AbstractBackground and Purpose—
There is a controversy about the time span over which cerebral aneurysms develop. In particular, it is unknown whether collagen in ruptured aneurysms undergoes more rapid turnover than in unruptured aneurysms.14C birth dating of collagen could be used to address this question.Methods—
Aneurysmal domes from patients undergoing surgical treatment for ruptured or unruptured aneurysms were excised. Aneurysmal collagen was isolated and purified after pepsin digestion. Collagen from mouse tendons served as controls. F14C levels in collagen were analyzed by accelerator mass spectrometry and correlated with patient age and aneurysm size.Results—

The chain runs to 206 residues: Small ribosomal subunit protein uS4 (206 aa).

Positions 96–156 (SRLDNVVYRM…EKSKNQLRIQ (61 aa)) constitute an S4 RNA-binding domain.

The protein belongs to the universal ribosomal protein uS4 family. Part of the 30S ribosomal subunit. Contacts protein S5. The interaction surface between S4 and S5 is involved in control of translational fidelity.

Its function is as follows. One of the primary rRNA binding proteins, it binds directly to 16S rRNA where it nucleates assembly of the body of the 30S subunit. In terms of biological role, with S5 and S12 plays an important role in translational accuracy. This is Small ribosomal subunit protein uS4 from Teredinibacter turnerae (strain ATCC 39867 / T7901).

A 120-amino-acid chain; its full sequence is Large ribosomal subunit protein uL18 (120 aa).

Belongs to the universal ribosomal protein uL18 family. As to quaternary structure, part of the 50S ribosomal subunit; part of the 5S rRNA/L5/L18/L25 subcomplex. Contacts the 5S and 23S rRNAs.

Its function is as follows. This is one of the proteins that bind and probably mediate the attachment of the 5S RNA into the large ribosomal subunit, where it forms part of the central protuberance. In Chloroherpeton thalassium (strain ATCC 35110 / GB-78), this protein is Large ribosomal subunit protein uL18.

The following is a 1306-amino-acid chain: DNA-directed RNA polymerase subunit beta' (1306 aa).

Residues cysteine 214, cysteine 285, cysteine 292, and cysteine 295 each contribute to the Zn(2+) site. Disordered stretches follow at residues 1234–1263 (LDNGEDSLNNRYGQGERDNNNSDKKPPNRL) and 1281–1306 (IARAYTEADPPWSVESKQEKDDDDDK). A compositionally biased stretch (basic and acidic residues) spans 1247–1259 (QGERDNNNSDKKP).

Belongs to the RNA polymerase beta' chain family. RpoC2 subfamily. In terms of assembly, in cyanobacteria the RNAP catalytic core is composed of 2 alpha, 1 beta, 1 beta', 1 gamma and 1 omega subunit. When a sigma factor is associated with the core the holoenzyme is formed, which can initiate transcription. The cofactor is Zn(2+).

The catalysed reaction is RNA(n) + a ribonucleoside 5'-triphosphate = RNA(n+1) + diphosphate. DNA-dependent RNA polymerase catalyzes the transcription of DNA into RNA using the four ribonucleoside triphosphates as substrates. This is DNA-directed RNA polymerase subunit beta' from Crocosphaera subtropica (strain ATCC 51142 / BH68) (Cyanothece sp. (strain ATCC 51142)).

Analysis of 10 aneurysms from 9 patients (6 ruptured, 3 unruptured) revealed an average aneurysm collagen age of <5 years, generally irrespective of patient age and aneurysm size or rupture status. Interestingly, F14C levels correlated with patient age as well as aneurysm size in ruptured aneurysm collagen samples.Conclusions—
Our preliminary data suggest that collagen extracted from intracranial aneurysms generally has a high turnover, associated with aneurysm size and patient age. The correlation of patient age and aneurysm F14C levels could explain models of aneurysm development. Although preliminary, our findings may have implications for the biological and structural stability of ruptured and unruptured intracranial aneurysms.